The British had ruled India for almost 200 years before India gained independence in 1947. The transfer of power from the British to the Indians was a complicated process due to the strong imperial ambitions of the British.
Reluctance to Transfer Power
- The British were reluctant to transfer power to Indians and give up their imperial control.
- Even after WWII, they wanted to cling to power as long as possible.
- The Cripps Mission in 1942 and the Wavell Plan in 1945 were half-hearted British attempts to transfer power that were rejected by Indians.
- The British hoped to retain strategic control and protect British economic interests in India.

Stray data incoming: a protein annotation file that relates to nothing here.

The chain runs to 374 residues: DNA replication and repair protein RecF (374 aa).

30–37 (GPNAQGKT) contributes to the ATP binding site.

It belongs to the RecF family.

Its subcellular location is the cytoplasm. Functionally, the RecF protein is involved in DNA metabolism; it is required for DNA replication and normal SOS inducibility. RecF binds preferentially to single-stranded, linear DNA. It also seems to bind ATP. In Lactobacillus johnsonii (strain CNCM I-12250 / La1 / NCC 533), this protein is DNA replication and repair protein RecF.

Divide and Rule Tactics
- The British policy of divide and rule made the transfer of power difficult.
- They accentuated religious differences and favored Muslims to counter the Indian National Congress.
- This widened the Hindu-Muslim divide and made power transfer complicated in provinces like Bengal and Punjab with roughly equal populations of Hindus and Muslims.
Abrupt Withdrawal and partition
- Eventually, the British agreed to transfer power but did so abruptly.
- The sudden British decision to withdraw from India by June 1948 led to a hasty partition of India based on religious lines.
- The partition was done in a haphazard manner without adequate planning and consultation, leading to massive loss of lives and displacements.
British imperial ambitions and policies complicated the transfer of power in India. Their reluctance to share power, divide and rule tactics, and abrupt withdrawal created difficult conditions for the transfer of power, ultimately leading to the partition of India.